Keep those passwords safe

The easiest way to guess a password isn't to guess it at all, but to exploit the inherent insecurity in the underlying operating system. Bruce Schneier

Six months ago, a gaming web-site I have a login to was hacked. There was no real data of any value on the site, but the attackers did make off with all the user name/passwords in the database. This turned into quite a problem for some of my friends, as the attackers proceeded to login to their email accounts. It turns out some of the users had used their email address as their user name, and the same password for the site as for their email.

Now, ideally web-apps would not store user passwords at all. These days, you should consider implementing OpenID if all you need to do is authenticate users. The second best option would be to store a non-reversible hash of the passwords. To authenticate someone, you just hash the candidate password and compare the hashed values. The up shot is that even if an attacker gets his hands on the entire database, they won't be able to reverse engineer the passwords.

There is plenty of fault on the sides of my friends here, as well. While it may not be widely known to average users users, this is an excellent illustration of why it's a very bad idea to share passwords or even user names between different services. Your entire network becomes only as secure as its weakest link!

Shortly after that, I started using PasswordSafe (Windows only). It's a free, open-source utility that can generate and securely store as many user name and password combinations as you want. You just come up with one "master" password, and your whole password database is encrypted with that key and stored locally.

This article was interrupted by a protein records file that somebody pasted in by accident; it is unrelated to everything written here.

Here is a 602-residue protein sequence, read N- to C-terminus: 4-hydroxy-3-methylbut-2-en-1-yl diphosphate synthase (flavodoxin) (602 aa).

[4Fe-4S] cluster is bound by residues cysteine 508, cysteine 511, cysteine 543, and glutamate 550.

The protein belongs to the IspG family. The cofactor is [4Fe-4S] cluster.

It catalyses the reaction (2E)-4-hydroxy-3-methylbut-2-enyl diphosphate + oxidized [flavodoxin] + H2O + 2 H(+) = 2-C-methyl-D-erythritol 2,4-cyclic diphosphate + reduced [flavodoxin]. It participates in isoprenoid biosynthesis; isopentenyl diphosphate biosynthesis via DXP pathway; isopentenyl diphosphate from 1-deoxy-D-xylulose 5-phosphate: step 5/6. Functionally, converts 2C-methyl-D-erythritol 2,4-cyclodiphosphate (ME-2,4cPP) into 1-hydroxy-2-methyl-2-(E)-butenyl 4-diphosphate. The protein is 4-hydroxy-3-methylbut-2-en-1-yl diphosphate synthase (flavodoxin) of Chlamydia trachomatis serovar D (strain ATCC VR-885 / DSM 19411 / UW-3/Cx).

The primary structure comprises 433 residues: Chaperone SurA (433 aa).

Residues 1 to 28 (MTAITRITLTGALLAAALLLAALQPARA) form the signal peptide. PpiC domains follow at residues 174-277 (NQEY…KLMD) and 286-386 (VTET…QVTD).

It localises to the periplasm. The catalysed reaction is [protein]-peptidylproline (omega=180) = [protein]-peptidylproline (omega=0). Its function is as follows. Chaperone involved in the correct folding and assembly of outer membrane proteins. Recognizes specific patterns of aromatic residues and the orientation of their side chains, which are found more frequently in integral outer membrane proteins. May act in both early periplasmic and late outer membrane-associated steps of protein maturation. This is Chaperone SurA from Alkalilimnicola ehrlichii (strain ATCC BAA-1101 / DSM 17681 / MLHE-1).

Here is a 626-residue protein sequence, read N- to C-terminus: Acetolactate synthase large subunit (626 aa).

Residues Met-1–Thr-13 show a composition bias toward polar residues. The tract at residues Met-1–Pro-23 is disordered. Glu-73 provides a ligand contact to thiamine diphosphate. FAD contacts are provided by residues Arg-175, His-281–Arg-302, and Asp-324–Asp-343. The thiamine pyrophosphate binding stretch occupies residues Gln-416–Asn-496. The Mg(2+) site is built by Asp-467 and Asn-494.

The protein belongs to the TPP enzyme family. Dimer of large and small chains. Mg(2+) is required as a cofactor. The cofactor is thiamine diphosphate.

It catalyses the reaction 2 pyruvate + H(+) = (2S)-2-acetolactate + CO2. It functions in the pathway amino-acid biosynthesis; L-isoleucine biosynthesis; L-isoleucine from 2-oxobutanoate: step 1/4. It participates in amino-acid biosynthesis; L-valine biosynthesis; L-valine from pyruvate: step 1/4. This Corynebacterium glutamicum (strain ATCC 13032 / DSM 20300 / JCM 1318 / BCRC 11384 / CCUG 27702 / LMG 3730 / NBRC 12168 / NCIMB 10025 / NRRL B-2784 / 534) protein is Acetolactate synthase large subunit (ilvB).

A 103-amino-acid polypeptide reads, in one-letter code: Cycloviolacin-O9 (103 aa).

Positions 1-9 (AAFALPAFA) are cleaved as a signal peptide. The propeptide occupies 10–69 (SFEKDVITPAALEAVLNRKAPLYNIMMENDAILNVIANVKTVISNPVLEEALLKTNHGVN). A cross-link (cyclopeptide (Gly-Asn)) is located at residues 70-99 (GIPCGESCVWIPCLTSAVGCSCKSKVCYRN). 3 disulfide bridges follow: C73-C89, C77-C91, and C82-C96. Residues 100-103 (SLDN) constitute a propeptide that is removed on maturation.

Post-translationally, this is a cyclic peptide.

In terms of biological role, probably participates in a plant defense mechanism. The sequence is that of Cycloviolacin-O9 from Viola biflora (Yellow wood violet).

In the last few weeks, I moved to KeePassX, a very similar software package with better cross platform support. There is also a very easy way to convert your passwords from PasswordSafe to KeePassX. Just install KeePass 1.x or 2.x, add the pwsafedbimport plug-in, import your database, then open the new .kdb database in the latest version of KeePassX.

Six months in, I don't even know what my passwords for most sites are. I don't need to, my password manager just takes care of it. I've even gone back and changed my passwords on every site I use to things like "qFSwLqajQc+7g_4>;%'{J35".

But I'm too lazy for that!

Thanks for being so honest. But actually, this will save you time. See, PasswordSafe has this great feature they call auto-type. Say you're on amazon.com staring at a login form. All you have to do is hit F10, type the first few letters of "ama" and hit Control-T. Boom, it logs you in!

I use a bunch of different computers. Copying this file around seems like a pain.

Use DropBox, it's awesome. Your password file will be automatically synced to any computer you use regularly. And because the file is encrypted, you don't have to worry about DropBox getting hacked.

What if I forget my master password?

Then you're fucked. Well, if you're that concerned about it you could save/print the PasswordSafe file in plain text format every once in a while. In my opinion, you're still better off than using the same user name and password on all these remote sites.



I'm currently working at NerdWallet, a startup in San Francisco trying to bring clarity to all of life's financial decisions. We're hiring like crazy. Hit me up on Twitter, I would love to talk.

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